• david you speak of paying your own bill: do you not realize that you’re romney’s 47%. that we’re paying your bill?
      puzzle pieces fit together but they aren’t rectangles & squares. one guy dies on the day he retires & the next guy lives to be 110. you aren’t the balance on your own.

      • June, either you do not understand my post or you are imbibing the kool-aid of liberalism and just repeating propaganda that you do not understand. You are not paying my bill. The medical profession overcharges for services because insurance companies enable it. That is why insurance company CEO’s and healthcare CEO’s are among the one percenters. Check out this table of salaries from http://medcitynews.com/2015/06/what-were-the-top-healthcare-ceo-salaries-last-year/

        • david i completely agree that these CEOs are way over compensated. i don’t claim otherwise. i don’t agree that you claiming indigence solves this or any other problem. i believe that a new born infant with spinal bifida should get a reduced rate, not an able bodied grown man. you bet that you wouldn’t have health problems. my position is that the bet didn’t work as you’d planned & now you want a reduced rate. i don’t respect your gripe. i support a single payer system. for those who want special treatment & all sorts of elective surgery & all manner of unnecessary medical coddling: pay for that in a 2 tiered system.

          • June, I never claimed indigence! What are you talking about? I make a six figure income and I pay my bills. And I never asked for a reduced rate. When they ask me for my insurance information, I inform them that I don’t have insurance. Then they automatically offer me their reduced rate. I give all my income information when asked for it, and they still offer me a reduced rate. That is their policy for uninsured people.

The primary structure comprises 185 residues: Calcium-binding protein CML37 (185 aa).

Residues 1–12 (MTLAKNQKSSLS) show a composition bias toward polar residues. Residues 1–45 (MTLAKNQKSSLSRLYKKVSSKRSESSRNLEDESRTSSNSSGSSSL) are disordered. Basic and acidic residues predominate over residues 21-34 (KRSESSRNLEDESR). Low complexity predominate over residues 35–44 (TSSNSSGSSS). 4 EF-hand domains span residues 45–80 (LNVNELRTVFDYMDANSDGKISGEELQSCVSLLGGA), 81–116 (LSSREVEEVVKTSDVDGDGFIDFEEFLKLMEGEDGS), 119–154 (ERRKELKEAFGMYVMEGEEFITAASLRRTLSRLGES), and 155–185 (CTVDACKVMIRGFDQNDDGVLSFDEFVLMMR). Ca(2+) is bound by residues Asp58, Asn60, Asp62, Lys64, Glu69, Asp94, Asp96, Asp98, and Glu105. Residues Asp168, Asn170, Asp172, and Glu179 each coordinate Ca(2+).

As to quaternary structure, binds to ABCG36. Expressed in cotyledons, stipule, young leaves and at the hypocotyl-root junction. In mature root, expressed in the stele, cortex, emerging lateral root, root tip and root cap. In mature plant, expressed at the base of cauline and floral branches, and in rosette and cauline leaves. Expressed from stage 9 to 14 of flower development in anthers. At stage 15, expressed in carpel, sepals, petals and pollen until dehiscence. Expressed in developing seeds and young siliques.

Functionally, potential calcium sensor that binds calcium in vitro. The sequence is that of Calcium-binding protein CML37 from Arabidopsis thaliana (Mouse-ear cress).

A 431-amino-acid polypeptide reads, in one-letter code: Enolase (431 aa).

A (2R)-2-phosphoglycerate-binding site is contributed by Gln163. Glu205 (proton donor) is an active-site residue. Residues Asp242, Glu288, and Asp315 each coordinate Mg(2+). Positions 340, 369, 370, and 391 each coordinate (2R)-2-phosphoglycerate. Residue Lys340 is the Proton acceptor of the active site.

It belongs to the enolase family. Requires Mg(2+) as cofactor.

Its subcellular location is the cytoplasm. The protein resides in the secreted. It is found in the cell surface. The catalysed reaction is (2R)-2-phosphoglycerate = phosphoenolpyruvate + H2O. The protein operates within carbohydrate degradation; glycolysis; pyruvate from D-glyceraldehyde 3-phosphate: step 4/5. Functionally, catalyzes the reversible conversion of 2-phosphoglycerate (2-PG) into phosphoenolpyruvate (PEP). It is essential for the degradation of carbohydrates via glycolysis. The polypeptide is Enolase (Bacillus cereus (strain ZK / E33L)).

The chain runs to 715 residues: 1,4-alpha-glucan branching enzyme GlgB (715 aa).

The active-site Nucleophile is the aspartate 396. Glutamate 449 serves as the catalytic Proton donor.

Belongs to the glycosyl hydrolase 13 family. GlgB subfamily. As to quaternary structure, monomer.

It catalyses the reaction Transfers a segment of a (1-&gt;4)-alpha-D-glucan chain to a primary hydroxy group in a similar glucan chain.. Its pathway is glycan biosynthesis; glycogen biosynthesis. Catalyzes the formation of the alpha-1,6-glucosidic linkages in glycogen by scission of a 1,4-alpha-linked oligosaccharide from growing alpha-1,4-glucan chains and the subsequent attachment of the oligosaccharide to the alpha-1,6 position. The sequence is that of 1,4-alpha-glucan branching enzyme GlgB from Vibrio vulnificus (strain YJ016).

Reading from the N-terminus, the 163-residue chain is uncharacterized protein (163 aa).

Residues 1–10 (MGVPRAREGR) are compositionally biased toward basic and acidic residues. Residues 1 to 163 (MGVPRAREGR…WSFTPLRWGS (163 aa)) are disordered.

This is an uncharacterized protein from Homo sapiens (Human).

And I am not griping about anything other than the fact that insurance companies are fooling most people in society. Insurance companies are like used car salesmen showing the before and after price. The used car salesman says, “the sticker price on this car is $100,000, but for YOU, good news, you only need to pay $1,000. Look at how much money you saved by shopping with us!” The insurance company does the same thing, glossing over all the premiums you have paid in over your lifetime, they show you the retail price of your services and then show you the actual cost to you and exclaim how much money you saved by having insurance.

            I am just reporting how it works for those of us who are uninsured. Some people think insurance companies are good at negotiating reduced rates for their constituents. Some people think insurance companies save them money. My experience as an uninsured person who rarely uses medical healthcare is very different. Even after my experience with congestive heart failure leading to a hospital stay, I do not feel compelled to buy health insurance. I did not take their bet, and I am still glad that I did not.

  2. davidm2575, I don’t know where you live but you are very fortunate. Because most folks w/o insurance pay way more — and often they cannot even see a specialist unless they can pay up front.

    • Autumn, I live in Florida. I have to pay upfront if I visit a doctor or dentist at their office. The hospital does not require payment upfront. I have no problem with paying upfront for services I want. In fact I prefer it. I have a problem with paying for services that I do not want. That’s what everybody does when they buy insurance. People who buy insurance are ruining it for everyone. They are trying to get something for less money, but they end up making it cost more for everybody down the road.